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Looking for the most powerful (and DIY-friendly) router for your home? Linksys' latest...
Owned by Cisco until March 2013, and now owned by Belkin, Linksys products offer a unique networking experience. Built with cutting-edge technology developed deep in the super labs of its former parent company, Linksys hides this complexity behind a user interface that even your gran could understand.
There's a slight hitch with this approach, though; these high-tech components aren't exactly cheap. Just look at the EA6500, which commands a price that's sure to raise a few eyebrows, especially considering it doesn't even include an ADSL2+ modem.
Specs at a glance
|Wireless protocols||802.11b/g/n (2.4GHz) & 802.11ac (5GHz)|
|Highest wireless security||WPA2|
|Ethernet ports||4 + WAN|
|USB print sharing/storage||2x for storage, printer|
|Accessories||Ethernet cable, power supply, driver disk|
Compared to some of the plain plastic boxes that pass for routers, the EA6500 is quite a stylish little number. The advanced 3D antenna array is tucked away inside the curved chassis — which is no small feat, considering it's built from six antennas — so there are no ugly external masts sticking out at odd angles. The organic lines help make the EA6500 look slightly smaller than it really is, with the desk footprint a little larger than most competing routers.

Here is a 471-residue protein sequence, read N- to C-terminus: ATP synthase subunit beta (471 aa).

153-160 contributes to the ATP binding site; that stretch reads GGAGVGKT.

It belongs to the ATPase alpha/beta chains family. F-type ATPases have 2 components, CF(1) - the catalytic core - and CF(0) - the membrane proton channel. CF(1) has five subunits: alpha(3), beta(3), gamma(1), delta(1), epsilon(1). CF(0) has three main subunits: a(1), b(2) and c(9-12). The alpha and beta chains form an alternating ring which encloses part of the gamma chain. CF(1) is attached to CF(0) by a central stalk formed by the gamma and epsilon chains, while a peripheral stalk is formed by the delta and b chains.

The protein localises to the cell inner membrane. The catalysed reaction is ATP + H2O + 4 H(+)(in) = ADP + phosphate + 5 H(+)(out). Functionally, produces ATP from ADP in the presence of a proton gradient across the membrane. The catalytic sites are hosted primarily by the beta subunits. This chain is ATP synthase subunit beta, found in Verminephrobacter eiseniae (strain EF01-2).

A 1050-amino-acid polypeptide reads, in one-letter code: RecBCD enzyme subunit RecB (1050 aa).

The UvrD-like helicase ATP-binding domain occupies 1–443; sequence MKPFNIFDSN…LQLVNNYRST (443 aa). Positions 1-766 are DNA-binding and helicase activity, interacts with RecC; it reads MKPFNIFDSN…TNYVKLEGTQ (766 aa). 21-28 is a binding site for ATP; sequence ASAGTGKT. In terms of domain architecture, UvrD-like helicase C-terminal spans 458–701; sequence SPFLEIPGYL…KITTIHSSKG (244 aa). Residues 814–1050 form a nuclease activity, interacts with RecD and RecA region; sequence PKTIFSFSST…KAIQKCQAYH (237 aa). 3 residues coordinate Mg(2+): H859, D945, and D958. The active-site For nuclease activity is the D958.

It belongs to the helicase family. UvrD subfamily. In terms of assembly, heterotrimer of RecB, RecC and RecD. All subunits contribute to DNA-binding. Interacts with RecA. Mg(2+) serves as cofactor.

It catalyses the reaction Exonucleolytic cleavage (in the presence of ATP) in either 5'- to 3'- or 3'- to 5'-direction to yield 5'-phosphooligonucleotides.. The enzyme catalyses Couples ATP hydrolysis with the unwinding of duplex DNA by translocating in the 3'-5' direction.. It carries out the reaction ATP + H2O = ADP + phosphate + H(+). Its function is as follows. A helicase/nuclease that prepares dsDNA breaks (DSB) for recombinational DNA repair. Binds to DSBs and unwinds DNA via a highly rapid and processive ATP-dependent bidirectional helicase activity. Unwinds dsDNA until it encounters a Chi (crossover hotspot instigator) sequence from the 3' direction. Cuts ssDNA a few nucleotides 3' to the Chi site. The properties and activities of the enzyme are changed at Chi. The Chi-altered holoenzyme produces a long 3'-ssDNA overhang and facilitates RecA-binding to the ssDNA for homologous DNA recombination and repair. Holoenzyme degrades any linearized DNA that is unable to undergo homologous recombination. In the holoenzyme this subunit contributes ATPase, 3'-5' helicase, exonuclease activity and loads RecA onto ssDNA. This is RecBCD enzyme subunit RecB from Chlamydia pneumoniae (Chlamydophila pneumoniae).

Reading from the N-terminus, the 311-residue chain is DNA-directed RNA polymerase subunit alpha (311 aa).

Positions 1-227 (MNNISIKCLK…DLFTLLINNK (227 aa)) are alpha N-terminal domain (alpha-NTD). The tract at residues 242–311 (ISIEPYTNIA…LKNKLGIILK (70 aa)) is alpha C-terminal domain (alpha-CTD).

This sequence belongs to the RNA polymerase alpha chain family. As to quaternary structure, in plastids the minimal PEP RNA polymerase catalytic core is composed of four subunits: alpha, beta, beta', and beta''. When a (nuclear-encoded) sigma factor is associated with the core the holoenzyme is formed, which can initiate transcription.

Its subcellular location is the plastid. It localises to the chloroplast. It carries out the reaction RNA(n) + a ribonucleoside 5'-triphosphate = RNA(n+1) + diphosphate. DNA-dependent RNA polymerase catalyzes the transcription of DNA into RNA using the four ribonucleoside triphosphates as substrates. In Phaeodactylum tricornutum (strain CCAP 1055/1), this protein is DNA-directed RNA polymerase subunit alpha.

Tucked away on the reverse side are four gigabit Ethernet ports alongside a single WAN port. Twin USB 2.0 ports on the rear deliver simultaneous printer and external storage sharing across the network, but it can't handle 3G/4G dongles. The USB storage interface is a delight to use, allowing for the simple set-up of FTP and media servers, which can also be accessed remotely.
UI and features
Linksys insists on the installation of its software before letting the user log in. Those with an ounce of network knowledge prefer to drill straight into the router's web interface, without wading through a chunky bloatware install, but Linksys doesn't even list the IP in any of the included "quick start" material. It's understandable that it wants users to check out the fancy "smart Wi-Fi" cloud features, but not giving users the default IP is a bit mean.
Having said that, installing the software does reveal a few nice touches. Network management tools can be run remotely on any smartphone or tablet, and you can even repair the network from the office should your partner or housemate phone to complain that the home network is down.
(Screenshot by Bennett Ring/CNET Australia)